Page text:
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Status: Drafting the fourth book in the PERILOUS series!

Saturday, January 2, 2010

Mark's Query Letter

I know Saturday is a dead day, so I'll leave this up until Monday.

This is my husband's query letter. Please tell me what you think! Suggestions, etc. It's a generic query letter, once we have it really good we'll make it specific, depending, of course, on which agent we query.

My address


Date

Agent

Agent address

Dear ??:


I am submitting my novel Keeper of the Key to you for consideration because…????. Written for a young adult audience, the completed story has a word count of 58,000. An adventure novel with elements of fantasy, the book bears similar characteristics with C.S. Lewis’s Chronicles of Narnia.

Peter is the oldest son of a hard-working farmer. What he doesn’t know is that his father is really the Keeper, leader of an ancient city and holder of a mystic key. When the key begins to speak to Peter, he is forced to leave his home and become the new Keeper. He’s thrown into a world of secrecy, betrayal, and danger, and he learns quickly to fight for himself and those he loves.

But the key has its own agenda. It’s waging a war, and Peter has been chosen to lead the survivors.

I earned my BA in History from Brigham Young University. This is my first novel. I anticipate this book being the first of a four-book series. It fits right next to books such as ?? and ??, which you represented. If you are interested, I will gladly send you either the first three chapters of this story, or the complete manuscript. I have enclosed a synopsis and a SASE for your reply. If you prefer, you can send an e-mail. Thanks very much for your time and consideration.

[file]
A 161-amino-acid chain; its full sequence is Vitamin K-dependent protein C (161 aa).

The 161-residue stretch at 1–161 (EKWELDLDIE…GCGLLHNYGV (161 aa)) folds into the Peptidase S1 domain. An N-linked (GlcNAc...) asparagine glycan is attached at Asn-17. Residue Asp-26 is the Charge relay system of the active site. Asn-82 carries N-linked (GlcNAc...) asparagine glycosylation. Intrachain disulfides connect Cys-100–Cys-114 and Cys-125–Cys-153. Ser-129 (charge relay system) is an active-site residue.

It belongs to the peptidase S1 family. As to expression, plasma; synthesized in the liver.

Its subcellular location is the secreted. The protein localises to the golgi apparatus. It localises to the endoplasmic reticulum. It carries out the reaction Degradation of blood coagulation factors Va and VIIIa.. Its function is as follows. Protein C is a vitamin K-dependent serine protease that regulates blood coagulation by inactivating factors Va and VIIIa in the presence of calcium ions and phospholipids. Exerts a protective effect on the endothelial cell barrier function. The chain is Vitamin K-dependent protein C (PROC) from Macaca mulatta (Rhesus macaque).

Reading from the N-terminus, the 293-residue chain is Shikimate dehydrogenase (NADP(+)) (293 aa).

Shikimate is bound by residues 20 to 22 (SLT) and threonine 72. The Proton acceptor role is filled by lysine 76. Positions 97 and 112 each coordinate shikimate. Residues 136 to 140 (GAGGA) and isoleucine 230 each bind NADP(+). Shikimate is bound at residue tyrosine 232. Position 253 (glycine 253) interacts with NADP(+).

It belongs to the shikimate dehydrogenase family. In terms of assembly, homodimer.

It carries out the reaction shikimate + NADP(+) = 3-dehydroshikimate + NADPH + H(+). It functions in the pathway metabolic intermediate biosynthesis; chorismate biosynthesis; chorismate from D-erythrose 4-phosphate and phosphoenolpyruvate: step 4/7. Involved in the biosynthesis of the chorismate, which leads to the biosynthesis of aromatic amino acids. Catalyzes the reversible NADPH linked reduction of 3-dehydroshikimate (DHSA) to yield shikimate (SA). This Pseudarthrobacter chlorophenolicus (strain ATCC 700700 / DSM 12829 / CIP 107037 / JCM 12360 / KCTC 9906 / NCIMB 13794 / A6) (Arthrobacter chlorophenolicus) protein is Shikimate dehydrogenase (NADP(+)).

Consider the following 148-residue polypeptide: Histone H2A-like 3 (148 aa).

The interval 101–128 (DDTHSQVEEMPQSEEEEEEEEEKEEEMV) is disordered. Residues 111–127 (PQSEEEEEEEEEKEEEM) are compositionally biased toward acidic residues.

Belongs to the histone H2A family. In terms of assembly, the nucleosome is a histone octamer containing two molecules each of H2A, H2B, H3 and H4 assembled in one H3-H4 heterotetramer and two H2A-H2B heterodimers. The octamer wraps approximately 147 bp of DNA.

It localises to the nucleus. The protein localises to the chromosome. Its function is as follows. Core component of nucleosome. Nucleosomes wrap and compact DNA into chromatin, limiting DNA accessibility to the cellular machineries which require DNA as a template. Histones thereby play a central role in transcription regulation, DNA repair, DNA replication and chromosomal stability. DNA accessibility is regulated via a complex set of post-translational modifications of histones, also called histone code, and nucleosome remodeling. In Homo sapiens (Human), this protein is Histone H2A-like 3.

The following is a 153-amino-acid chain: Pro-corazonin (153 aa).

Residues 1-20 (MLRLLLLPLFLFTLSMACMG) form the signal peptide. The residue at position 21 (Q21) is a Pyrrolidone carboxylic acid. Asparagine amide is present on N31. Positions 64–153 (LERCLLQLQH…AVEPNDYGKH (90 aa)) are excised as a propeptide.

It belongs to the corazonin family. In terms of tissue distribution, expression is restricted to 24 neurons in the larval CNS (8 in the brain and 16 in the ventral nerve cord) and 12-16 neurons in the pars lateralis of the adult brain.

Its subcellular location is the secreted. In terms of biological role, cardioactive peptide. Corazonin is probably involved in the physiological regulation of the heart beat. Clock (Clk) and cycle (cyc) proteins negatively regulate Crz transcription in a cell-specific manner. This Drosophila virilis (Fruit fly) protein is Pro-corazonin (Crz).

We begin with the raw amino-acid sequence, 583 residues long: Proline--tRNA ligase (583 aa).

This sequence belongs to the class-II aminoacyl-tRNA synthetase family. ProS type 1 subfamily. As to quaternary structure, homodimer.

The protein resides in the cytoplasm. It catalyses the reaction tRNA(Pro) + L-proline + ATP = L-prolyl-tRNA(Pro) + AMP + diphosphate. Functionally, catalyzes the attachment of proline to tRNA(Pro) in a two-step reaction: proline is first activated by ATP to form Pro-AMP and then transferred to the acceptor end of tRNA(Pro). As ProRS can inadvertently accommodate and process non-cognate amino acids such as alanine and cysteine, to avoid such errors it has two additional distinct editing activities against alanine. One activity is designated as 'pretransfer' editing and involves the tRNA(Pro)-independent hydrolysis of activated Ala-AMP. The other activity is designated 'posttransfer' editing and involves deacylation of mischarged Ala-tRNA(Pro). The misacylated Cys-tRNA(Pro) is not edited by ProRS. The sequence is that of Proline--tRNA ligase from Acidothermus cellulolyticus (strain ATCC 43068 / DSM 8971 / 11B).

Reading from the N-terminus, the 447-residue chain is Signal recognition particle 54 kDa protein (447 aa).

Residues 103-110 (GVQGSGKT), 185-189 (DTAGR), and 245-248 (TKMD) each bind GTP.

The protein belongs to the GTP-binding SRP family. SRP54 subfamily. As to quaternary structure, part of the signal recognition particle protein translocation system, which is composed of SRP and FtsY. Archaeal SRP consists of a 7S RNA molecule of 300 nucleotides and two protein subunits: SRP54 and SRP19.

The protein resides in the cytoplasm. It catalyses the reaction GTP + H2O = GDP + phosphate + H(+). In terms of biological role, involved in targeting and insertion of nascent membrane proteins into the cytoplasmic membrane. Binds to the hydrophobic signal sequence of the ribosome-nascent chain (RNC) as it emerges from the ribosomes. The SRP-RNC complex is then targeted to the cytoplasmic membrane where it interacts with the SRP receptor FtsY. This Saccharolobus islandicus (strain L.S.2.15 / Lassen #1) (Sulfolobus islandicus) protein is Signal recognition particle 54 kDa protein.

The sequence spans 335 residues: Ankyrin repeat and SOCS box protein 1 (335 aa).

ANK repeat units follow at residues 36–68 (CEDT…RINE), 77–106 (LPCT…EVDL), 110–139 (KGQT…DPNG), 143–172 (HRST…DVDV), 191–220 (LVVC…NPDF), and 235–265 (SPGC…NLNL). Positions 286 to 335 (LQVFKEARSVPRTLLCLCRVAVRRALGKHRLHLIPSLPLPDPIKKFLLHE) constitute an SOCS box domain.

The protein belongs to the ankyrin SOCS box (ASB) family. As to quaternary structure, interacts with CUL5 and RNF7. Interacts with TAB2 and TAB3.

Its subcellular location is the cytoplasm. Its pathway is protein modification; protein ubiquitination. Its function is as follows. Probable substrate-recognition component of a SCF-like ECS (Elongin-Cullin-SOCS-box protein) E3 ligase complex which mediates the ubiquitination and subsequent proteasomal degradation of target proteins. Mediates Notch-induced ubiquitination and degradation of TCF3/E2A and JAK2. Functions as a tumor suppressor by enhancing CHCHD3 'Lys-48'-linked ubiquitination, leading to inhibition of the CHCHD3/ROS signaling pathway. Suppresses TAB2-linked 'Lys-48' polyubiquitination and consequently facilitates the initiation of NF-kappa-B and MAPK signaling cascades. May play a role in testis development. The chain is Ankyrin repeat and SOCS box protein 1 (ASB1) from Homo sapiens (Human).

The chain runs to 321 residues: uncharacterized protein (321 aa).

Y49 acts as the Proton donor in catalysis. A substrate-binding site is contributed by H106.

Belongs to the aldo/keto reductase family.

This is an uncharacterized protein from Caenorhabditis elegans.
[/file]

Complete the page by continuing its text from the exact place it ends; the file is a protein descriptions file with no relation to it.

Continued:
Best wishes,


11 comments:

Jay said...

It sounds interesting, Tamara. Take anything I say with a grain of salt because, although I focus on YA, I'm unpublished. Anyway, from what I've read and the conferences I've attended, I would shy away from mentioning Chronicles of Narnia in the query for a few reasons. Although it doesn't say "this is as good as Narnia", it does say it's got similar characteristics. That's a comparison and I'd avoid it because this is CS Lewis we're talking about. Also, it's not a "current" book and they want to see how it fits in today's market, which the letter alludes to in the last paragraph, so definitely flesh that out.

There is a gap between his father being the keeper of the key and all of a sudden him needing to be the keeper. Did his father die? Is there something you can put in there to add to the intrigue? Also, who are they fighting against? Can Mark add something on who the bad guy is? I love the "key has its own agenda" part. That's pretty cool.

Mentioning the degree from BYU - in theory, it shouldn't be relevant here, unless you believe this awesome publishing myth (it's a really funny post, too) http://editorialanonymous.blogspot.com/2009/12/publishing-myths-contest.html

Mentioning that it'll be a series - I've done it while mentioning that the next book is half done. Some agents said it was fine to mention, others said they didn't care.

I hope this helps. Happy New Year!

M. Gray said...

Hey Tamara! I agree with everything Jay said. I was thinking about this query today and realized a possible similar comparison--The Last Apprentice series. 60k is about their length, the stories are for YA, and it's about a boy who leaves his father's farm to take his new role in life (in this case, it's as a Spook's apprentice and he learns the craft of binding boggarts and trapping witches so that's different but you can see the similarity). The author is Joseph Delaney but I'm not sure who his agent is.

Also, Nathan Bransford says one of the biggest thing he looks for is the flow of the letter. It feels a bit choppy. But with the additions to to plot that Jay suggested I think that could help quite a bit.